When it first started, about 15 years ago, e-commerce was merely looked upon as a platform to trade goods. To use cricket parlance, it was seen as a specialist batsman/bowler. With the comfort of hindsight, one can say today that e-commerce has instead proved to be an exceptional all-rounder with not just batting and bowling skills but also the ability to keep wickets. The breadth of the e-commerce bouquet includes a plethora of online services; job opportunities for men and women; a means to lead a financially independent life of respect and dignity; and the fulfillment of a wide range of hitherto unmet lifestyle, livelihood and transactional needs. Furthermore, it is feeding the appetite of aspirational Indians who want the best of everything delivered to their home. It is hardly surprising that the 2022 Global Payments Report by Worldpay from FIS projects that India’s e-commerce market could surpass the US in terms of transaction value by the year 2025.
One of the biggest contributions of e-commerce is the manner in which it has fuelled the entrepreneurial spirit of the average Indian. It was evident during the pandemic when thousands of units sprung up almost overnight to make hand sanitizers, hand-washes, masks, and other necessities that consumers were looking to buy in those troubled times. Presented with an opportunity but lacking the marketing skills and the financial muscle to capitalise on it, they turned to online marketplaces to showcase their offerings. For the hapless citizens, it was a boon how MSMEs swiftly reacted to the calamity with their own solutions, even as corporates, understandably, were taking time to respond. Some of these MSMEs went on to manufacture the products for the same companies later. The turnover of the government’s own marketplace – GeM, which enables online procurement of goods and services by government ministries and departments – topped Rs 1 trillion this financial year, the highest in a 12-month period since its launch in 2016. According to a tweet by Hon’ble Prime Minister Narendra Modi in March, more than half of the order value is coming from India’s MSMEs.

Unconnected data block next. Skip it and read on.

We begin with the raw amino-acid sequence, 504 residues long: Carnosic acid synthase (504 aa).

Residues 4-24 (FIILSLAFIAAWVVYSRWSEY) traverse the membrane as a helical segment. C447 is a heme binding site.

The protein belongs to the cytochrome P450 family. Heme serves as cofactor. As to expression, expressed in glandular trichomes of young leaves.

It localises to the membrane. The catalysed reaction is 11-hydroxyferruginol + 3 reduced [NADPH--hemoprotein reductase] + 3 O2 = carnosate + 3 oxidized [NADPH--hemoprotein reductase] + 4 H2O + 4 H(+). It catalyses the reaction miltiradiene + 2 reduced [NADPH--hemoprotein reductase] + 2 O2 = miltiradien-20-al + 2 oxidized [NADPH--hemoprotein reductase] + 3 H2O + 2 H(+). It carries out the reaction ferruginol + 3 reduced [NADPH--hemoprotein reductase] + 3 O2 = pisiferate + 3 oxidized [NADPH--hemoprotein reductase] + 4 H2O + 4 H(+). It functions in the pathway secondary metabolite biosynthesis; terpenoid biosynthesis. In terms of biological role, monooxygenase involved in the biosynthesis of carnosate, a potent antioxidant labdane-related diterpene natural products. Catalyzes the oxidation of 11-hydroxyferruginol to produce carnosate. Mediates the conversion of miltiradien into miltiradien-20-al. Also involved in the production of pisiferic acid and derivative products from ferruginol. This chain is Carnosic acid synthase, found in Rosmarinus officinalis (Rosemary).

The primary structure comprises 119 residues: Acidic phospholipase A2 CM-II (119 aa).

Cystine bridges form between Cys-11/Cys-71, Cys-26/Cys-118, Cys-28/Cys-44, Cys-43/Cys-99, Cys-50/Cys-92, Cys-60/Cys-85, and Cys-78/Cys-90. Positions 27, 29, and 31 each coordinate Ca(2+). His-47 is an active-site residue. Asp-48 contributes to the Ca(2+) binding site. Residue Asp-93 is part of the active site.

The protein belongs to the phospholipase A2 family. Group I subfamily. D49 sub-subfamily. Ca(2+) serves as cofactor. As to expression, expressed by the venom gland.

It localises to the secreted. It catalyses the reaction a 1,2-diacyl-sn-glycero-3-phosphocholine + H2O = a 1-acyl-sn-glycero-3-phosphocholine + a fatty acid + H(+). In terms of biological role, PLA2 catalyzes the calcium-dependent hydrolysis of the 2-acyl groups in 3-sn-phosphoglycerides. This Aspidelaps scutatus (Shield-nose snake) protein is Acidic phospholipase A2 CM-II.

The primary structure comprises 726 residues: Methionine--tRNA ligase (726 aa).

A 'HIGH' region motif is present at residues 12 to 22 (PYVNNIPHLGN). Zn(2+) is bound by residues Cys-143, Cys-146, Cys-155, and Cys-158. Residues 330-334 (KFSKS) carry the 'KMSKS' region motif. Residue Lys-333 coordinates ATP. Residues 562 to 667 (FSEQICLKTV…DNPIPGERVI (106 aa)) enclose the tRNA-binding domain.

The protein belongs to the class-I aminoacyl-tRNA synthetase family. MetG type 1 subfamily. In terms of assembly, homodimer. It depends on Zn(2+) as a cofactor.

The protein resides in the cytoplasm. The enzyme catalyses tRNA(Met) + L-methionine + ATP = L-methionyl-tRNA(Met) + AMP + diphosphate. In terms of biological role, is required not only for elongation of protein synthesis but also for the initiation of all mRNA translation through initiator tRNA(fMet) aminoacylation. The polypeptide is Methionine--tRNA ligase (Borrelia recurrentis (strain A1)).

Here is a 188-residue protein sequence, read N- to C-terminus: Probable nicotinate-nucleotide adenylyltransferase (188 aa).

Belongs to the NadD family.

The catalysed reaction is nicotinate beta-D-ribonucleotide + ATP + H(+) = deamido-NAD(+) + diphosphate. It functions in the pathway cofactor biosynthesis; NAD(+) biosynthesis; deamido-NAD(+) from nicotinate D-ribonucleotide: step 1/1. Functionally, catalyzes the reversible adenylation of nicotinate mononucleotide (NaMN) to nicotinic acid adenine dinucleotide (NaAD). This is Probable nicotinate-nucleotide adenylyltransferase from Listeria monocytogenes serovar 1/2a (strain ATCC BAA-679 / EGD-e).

Easier cash flows at all times, and huge revenue boosts on special occasions
Traditionally, one of the major drawbacks of the MSME sector has been a lack of credit, locked capital, and high debtor days. As Mr. Jayant Sinha, Chairman of the Standing Committee on Finance in Parliament, wrote in a newspaper column recently, more than 60% of India’s 60-million-plus MSMEs are not borrowing from the financial sector, leading to a credit gap of Rs 20-25 trillion. It is well known that the informal system is both unreliable and prohibitive. E-commerce aims to address this issue.
Some of the leading e-commerce platforms now make payment to MSMEs within a day of the receipt of the order. They also facilitate cheaper, quicker credit to MSMEs through their lenders. This framework keeps the cash flow going for sellers. Many e-commerce platforms also conduct frequent training programmes to educate MSMEs on best practices for efficient and profitable business operations.
There is also the fact that the inclusion of MSMEs into the online fold is creating greater social harmony and increasing anticipation around festivals and events. Festivals like Diwali and Eid are among the biggest single-day revenue earners for many MSMEs, particularly those in small towns and cities.
The role of the MSMEs in a market like India cannot be emphasized enough; their presence is not only relevant but essential. With India celebrating 75 years of Independence, e-commerce is enabling more and more MSMEs to become independent in a different but equally important sense.
(Rajneesh Kumar is SVP and Chief Corporate Affairs Officer, Flipkart Group)